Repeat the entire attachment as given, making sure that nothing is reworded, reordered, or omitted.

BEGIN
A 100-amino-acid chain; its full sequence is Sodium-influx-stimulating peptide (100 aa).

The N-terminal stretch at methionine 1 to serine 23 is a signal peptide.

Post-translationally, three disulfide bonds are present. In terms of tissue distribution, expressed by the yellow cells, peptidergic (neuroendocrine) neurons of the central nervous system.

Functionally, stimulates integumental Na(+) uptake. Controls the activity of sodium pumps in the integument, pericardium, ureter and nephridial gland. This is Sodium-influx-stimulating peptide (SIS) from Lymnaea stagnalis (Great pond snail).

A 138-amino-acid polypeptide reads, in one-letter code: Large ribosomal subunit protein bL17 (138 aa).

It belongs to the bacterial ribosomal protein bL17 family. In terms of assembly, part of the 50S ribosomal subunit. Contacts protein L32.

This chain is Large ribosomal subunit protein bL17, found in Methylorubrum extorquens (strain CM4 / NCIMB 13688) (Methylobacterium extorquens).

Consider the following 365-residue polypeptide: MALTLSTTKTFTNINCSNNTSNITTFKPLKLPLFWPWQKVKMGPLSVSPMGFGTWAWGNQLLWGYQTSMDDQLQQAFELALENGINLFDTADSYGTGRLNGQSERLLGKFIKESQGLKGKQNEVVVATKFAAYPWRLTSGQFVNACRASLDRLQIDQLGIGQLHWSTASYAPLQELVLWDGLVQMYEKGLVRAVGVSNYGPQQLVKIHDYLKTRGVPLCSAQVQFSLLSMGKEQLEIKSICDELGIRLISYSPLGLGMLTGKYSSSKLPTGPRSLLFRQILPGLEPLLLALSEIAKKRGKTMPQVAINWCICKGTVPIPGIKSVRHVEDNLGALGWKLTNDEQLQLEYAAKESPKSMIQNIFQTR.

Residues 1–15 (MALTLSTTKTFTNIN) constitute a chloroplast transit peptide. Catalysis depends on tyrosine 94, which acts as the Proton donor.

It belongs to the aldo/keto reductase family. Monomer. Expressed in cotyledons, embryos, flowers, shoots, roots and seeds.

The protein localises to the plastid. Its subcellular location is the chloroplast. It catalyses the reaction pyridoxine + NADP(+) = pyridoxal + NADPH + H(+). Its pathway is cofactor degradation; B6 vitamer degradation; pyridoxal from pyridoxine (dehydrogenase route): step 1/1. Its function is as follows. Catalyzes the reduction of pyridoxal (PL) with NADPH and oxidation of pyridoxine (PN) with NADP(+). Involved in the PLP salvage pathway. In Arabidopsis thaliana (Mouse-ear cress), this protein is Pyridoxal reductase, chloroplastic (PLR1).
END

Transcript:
A 100-amino-acid chain; its full sequence is Sodium-influx-stimulating peptide (100 aa).

The N-terminal stretch at methionine 1 to serine 23 is a signal peptide.

Post-translationally, three disulfide bonds are present. In terms of tissue distribution, expressed by the yellow cells, peptidergic (neuroendocrine) neurons of the central nervous system.

Functionally, stimulates integumental Na(+) uptake. Controls the activity of sodium pumps in the integument, pericardium, ureter and nephridial gland. This is Sodium-influx-stimulating peptide (SIS) from Lymnaea stagnalis (Great pond snail).

A 138-amino-acid polypeptide reads, in one-letter code: Large ribosomal subunit protein bL17 (138 aa).

It belongs to the bacterial ribosomal protein bL17 family. In terms of assembly, part of the 50S ribosomal subunit. Contacts protein L32.

This chain is Large ribosomal subunit protein bL17, found in Methylorubrum extorquens (strain CM4 / NCIMB 13688) (Methylobacterium extorquens).

Consider the following 365-residue polypeptide: MALTLSTTKTFTNINCSNNTSNITTFKPLKLPLFWPWQKVKMGPLSVSPMGFGTWAWGNQLLWGYQTSMDDQLQQAFELALENGINLFDTADSYGTGRLNGQSERLLGKFIKESQGLKGKQNEVVVATKFAAYPWRLTSGQFVNACRASLDRLQIDQLGIGQLHWSTASYAPLQELVLWDGLVQMYEKGLVRAVGVSNYGPQQLVKIHDYLKTRGVPLCSAQVQFSLLSMGKEQLEIKSICDELGIRLISYSPLGLGMLTGKYSSSKLPTGPRSLLFRQILPGLEPLLLALSEIAKKRGKTMPQVAINWCICKGTVPIPGIKSVRHVEDNLGALGWKLTNDEQLQLEYAAKESPKSMIQNIFQTR.

Residues 1–15 (MALTLSTTKTFTNIN) constitute a chloroplast transit peptide. Catalysis depends on tyrosine 94, which acts as the Proton donor.

It belongs to the aldo/keto reductase family. Monomer. Expressed in cotyledons, embryos, flowers, shoots, roots and seeds.

The protein localises to the plastid. Its subcellular location is the chloroplast. It catalyses the reaction pyridoxine + NADP(+) = pyridoxal + NADPH + H(+). Its pathway is cofactor degradation; B6 vitamer degradation; pyridoxal from pyridoxine (dehydrogenase route): step 1/1. Its function is as follows. Catalyzes the reduction of pyridoxal (PL) with NADPH and oxidation of pyridoxine (PN) with NADP(+). Involved in the PLP salvage pathway. In Arabidopsis thaliana (Mouse-ear cress), this protein is Pyridoxal reductase, chloroplastic (PLR1).